(ed: and of course the same situation/imperatives apply here in new zealand..)
(ed: quite the arresting/mind-focusing headline that one..eh..?..and it couldn’t be a clearer indication/imperative of what must change..)
Oxfam’s released its annual report on inequality – timed to coincide with the World Economic Forum and unlike previous reports (which focused on attractive but misleading stats about the relative wealth of poor and rich people) the new one focuses on the growth in the fortunes of the world’s richest people – a stat that is a much more reliable indicator of growing inequality.
In the new report Oxfam reveals that the planet’s richest 2,000 billionaires got $762 billion richer in 2017 — an average of $381 million each.
One seventh of that gain – if apportioned to the world’s poorest – would eradicate extreme poverty.
Oxfam found that 82 percent of the global wealth produced last year went to the richest 1 percent of the world’s population.
In other words four out of every five dollars of wealth created in 2017 went into the pockets of the 1 percent.
While a new billionaire was created every other day – the 3.7 billion people making up the poorest half of the world’s population saw no increase in their wealth last year.
‘The billionaire boom is not a sign of a thriving economy but a symptom of a failing economic system’ said Winnie Byanyima – the executive director of Oxfam.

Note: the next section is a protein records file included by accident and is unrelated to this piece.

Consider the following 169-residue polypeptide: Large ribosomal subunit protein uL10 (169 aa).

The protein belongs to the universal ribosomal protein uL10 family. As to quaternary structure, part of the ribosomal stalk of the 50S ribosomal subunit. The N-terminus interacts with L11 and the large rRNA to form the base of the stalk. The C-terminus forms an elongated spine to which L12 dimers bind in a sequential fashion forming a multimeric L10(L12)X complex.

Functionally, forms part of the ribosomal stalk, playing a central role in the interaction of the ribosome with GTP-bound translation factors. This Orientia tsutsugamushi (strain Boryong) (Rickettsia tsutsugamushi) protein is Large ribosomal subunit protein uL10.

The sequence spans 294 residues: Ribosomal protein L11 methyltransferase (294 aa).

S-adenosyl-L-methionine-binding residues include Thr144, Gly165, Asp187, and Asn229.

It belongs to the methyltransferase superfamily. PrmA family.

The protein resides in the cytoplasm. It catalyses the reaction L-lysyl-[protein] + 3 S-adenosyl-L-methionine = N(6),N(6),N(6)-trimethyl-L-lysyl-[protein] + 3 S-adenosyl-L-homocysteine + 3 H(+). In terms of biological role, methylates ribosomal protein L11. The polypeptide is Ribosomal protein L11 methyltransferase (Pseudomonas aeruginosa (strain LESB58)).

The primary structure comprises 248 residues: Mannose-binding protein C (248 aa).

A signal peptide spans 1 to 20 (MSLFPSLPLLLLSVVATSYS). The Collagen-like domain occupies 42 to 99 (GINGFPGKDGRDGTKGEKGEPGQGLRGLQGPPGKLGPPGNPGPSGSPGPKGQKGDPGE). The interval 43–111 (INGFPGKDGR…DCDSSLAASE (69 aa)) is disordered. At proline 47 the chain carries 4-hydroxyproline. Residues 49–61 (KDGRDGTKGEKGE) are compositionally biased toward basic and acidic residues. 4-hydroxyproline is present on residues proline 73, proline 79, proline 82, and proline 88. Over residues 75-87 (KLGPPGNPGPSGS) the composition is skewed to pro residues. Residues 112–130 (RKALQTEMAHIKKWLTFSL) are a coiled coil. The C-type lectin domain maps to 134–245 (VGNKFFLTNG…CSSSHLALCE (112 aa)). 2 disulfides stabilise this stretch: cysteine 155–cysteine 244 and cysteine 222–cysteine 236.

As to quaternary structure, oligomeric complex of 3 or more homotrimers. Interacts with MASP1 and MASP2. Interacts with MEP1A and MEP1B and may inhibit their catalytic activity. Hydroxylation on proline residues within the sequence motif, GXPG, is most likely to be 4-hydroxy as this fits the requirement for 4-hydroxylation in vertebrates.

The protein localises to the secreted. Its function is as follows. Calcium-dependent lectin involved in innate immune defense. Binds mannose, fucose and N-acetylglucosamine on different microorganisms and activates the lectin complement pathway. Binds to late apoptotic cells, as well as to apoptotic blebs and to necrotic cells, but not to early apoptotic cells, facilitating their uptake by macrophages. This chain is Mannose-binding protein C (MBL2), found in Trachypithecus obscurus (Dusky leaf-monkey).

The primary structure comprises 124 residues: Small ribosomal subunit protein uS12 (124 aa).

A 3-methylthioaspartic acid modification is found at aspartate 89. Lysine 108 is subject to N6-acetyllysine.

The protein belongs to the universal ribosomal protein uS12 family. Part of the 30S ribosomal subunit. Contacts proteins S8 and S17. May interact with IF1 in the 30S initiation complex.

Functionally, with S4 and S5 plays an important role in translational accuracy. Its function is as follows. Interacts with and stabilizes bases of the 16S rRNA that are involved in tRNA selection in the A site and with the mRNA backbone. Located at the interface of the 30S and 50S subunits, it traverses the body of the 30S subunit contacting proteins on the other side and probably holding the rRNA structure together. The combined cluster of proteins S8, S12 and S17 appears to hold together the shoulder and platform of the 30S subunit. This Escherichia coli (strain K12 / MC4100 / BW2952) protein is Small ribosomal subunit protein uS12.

‘The people who make our clothes – assemble our phones and grow our food are being exploited to ensure a steady supply of cheap goods and swell the profits of corporations and billionaire investors’.
Despite a lack of hard numbers – anecdotal evidence suggests the ranks of American itinerants started to boom after the housing collapse and have kept growing.
The cause of the unmanageable household math that drives some people to become nomads is no secret.
Federal minimum wage is stalled at $7.25 an hour.
The cost of shelter continues to climb.
There are now only a dozen counties and one metro area where a full-time minimum-wage worker can afford a one-bedroom apartment at fair market rent.
At the same time the top 1% now makes 81 times more than those in the bottom half do – when you compare average earnings.
For American adults on the lower half of the income ladder – some 117 million of them – earnings haven’t changed since the 1970s.
This is not a wage gap – it’s a chasm.
The most widely accepted measure for calculating income inequality is a century-old formula called the Gini coefficient.
What it reveals is startling.
Today the United States has the most unequal society of all developed nations.
America’s level of inequality is comparable to that of Russia – China – Argentina and the war-torn Democratic Republic of the Congo.